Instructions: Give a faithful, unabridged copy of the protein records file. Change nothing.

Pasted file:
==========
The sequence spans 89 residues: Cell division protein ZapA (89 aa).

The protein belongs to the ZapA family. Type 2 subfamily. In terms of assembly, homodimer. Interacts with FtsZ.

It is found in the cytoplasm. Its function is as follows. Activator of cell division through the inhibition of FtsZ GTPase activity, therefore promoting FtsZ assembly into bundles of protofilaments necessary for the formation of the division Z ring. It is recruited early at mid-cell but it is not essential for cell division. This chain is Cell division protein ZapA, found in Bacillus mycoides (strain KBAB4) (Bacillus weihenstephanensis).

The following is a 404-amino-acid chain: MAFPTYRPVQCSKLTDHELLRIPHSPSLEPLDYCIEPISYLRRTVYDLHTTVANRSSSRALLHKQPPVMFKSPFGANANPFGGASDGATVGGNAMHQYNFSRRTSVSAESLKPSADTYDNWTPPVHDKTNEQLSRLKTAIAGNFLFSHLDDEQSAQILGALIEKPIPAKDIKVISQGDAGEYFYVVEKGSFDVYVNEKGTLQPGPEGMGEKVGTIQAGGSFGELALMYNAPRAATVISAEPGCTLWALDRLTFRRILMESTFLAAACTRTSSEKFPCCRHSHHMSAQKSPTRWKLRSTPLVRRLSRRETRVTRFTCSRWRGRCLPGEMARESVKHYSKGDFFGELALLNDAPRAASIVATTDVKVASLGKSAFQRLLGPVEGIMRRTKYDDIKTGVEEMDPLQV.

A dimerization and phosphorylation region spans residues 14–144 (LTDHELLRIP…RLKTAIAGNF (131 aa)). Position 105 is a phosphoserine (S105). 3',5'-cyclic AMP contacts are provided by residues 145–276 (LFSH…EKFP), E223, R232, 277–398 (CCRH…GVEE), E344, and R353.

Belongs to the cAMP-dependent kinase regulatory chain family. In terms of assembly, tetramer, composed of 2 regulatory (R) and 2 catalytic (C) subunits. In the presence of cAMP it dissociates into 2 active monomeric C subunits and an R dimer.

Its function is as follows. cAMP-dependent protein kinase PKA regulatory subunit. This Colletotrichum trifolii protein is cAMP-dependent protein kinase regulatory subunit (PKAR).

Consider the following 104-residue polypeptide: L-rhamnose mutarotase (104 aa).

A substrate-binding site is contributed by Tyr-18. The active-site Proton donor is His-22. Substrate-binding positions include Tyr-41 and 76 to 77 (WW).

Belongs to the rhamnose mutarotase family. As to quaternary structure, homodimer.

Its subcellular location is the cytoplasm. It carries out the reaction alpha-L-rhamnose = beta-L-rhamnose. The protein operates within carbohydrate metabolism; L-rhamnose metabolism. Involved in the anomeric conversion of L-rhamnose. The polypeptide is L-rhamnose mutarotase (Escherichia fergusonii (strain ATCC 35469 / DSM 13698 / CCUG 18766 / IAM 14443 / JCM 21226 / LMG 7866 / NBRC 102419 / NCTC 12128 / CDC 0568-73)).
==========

The sequence spans 89 residues: Cell division protein ZapA (89 aa).

The protein belongs to the ZapA family. Type 2 subfamily. In terms of assembly, homodimer. Interacts with FtsZ.

It is found in the cytoplasm. Its function is as follows. Activator of cell division through the inhibition of FtsZ GTPase activity, therefore promoting FtsZ assembly into bundles of protofilaments necessary for the formation of the division Z ring. It is recruited early at mid-cell but it is not essential for cell division. This chain is Cell division protein ZapA, found in Bacillus mycoides (strain KBAB4) (Bacillus weihenstephanensis).

The following is a 404-amino-acid chain: MAFPTYRPVQCSKLTDHELLRIPHSPSLEPLDYCIEPISYLRRTVYDLHTTVANRSSSRALLHKQPPVMFKSPFGANANPFGGASDGATVGGNAMHQYNFSRRTSVSAESLKPSADTYDNWTPPVHDKTNEQLSRLKTAIAGNFLFSHLDDEQSAQILGALIEKPIPAKDIKVISQGDAGEYFYVVEKGSFDVYVNEKGTLQPGPEGMGEKVGTIQAGGSFGELALMYNAPRAATVISAEPGCTLWALDRLTFRRILMESTFLAAACTRTSSEKFPCCRHSHHMSAQKSPTRWKLRSTPLVRRLSRRETRVTRFTCSRWRGRCLPGEMARESVKHYSKGDFFGELALLNDAPRAASIVATTDVKVASLGKSAFQRLLGPVEGIMRRTKYDDIKTGVEEMDPLQV.

A dimerization and phosphorylation region spans residues 14–144 (LTDHELLRIP…RLKTAIAGNF (131 aa)). Position 105 is a phosphoserine (S105). 3',5'-cyclic AMP contacts are provided by residues 145–276 (LFSH…EKFP), E223, R232, 277–398 (CCRH…GVEE), E344, and R353.

Belongs to the cAMP-dependent kinase regulatory chain family. In terms of assembly, tetramer, composed of 2 regulatory (R) and 2 catalytic (C) subunits. In the presence of cAMP it dissociates into 2 active monomeric C subunits and an R dimer.

Its function is as follows. cAMP-dependent protein kinase PKA regulatory subunit. This Colletotrichum trifolii protein is cAMP-dependent protein kinase regulatory subunit (PKAR).

Consider the following 104-residue polypeptide: L-rhamnose mutarotase (104 aa).

A substrate-binding site is contributed by Tyr-18. The active-site Proton donor is His-22. Substrate-binding positions include Tyr-41 and 76 to 77 (WW).

Belongs to the rhamnose mutarotase family. As to quaternary structure, homodimer.

Its subcellular location is the cytoplasm. It carries out the reaction alpha-L-rhamnose = beta-L-rhamnose. The protein operates within carbohydrate metabolism; L-rhamnose metabolism. Involved in the anomeric conversion of L-rhamnose. The polypeptide is L-rhamnose mutarotase (Escherichia fergusonii (strain ATCC 35469 / DSM 13698 / CCUG 18766 / IAM 14443 / JCM 21226 / LMG 7866 / NBRC 102419 / NCTC 12128 / CDC 0568-73)).